Naval History and Heritage Command

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Victorious (T-AGOS-19)

1991–

The second U.S. Navy ship named for the adjective of having achieved a victory; conquering; triumphant. The first Victorious, that retained the name she acquired at the time of her acquisition, was a steel-hulled, single-screw cargo vessel, served only briefly from 1918–1919.

II

(T-AGOS-19: displacement 3,384; length 235'; beam 94'; draft 25'; speed 10 knots; complement 34; armament none; class Victorious)

The secondVictorious (T-AGOS-19) was laid down on 12 April 1988 at Morgan City, La., by McDermott Shipyards; launched on 3 May 1990; sponsored by Mrs. Lucille de la Garza, wife of Representative Eligio de la Garza of Texas; and placed in service with the Military Sealift Command (MSC) on 13 August 1991.

Victorious (AGOS-19) 1991-
This view of Victorious conveys her distinctive small-waterplane, twin-hull design. (Undated and unattributed U.S. Navy photograph, Victorious (T-AGOS-19), Ship Inventory, MSC)

Victorious -- an MSC-manned ocean surveillance ship -- employs surveillance towed-array sensor system equipment to gather underwater acoustical data. MSC operates the ship as part of its Special Mission Ships Program, using her to support the antisubmarine warfare mission of the commanders of the Atlantic and Pacific Fleets. In addition, Victorious carries electronic equipment to process and transmit that data via satellites to shore stations for evaluation. She is built on a small-waterplane, twin-hull design for greater stability at slow speeds in high latitudes under adverse weather conditions. She deploys primarily to the Western Pacific.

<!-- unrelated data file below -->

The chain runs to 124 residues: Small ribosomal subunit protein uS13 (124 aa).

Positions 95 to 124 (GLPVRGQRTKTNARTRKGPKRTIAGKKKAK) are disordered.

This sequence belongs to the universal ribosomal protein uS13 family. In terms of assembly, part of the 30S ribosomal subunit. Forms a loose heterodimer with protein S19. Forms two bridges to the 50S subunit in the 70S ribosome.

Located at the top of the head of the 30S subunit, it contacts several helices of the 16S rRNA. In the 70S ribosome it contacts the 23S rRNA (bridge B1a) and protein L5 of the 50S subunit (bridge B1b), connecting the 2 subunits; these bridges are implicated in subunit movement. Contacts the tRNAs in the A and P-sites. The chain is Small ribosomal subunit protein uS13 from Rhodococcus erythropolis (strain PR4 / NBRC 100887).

Chinese and U.S. ships dangerously confronted each other in 2009. On 8 March, five Chinese vessels surrounded MSC-manned ocean surveillance ship Impeccable (T-AGOS-23) as she steamed 80 nautical miles off Hainan Island. Despite the harassment, Impeccable eventually broke away from the Chinese and steamed from the area. On 1 May, two Chinese fishing vessels closed Victorious while she carried out routine operations in international waters in the Yellow Sea, 170 miles off the coast of China. One of the vessels closed to within 30 yards. “This was an incident where a couple of Chinese fishing vessels maneuvered close to the Victorious in what was an unsafe manner,” Pentagon spokesman Bryan Whitman explained.

Victorious took defensive measures as the vessels closed. Her mariners sounded the ship’s danger alarms and manned fire hoses. They sprayed water at the Chinese vessels, but did not hit them. Victorious requested assistance from a nearby Chinese government vessel, at which time the fishing boats came about from the area. Whitman did not speculate on the motive of the Chinese. “That requires you to get inside the heads of the mariners out there,” he said. “What is clear is that it is unsafe and dangerous behavior, and it needs to be addressed. We do not want the mariners of any of the vessels out there in jeopardy…They are clearly demonstrating unsafe seamanship,” he elaborated. “As we have in previous incidents, we'll be developing a way forward to deal with this diplomatically.”

“This,” he summarized, “was clearly well into international waters”.

Detailed history under construction.

Mark L. Evans

2 November 2015

Published: Mon Nov 02 14:44:19 EST 2015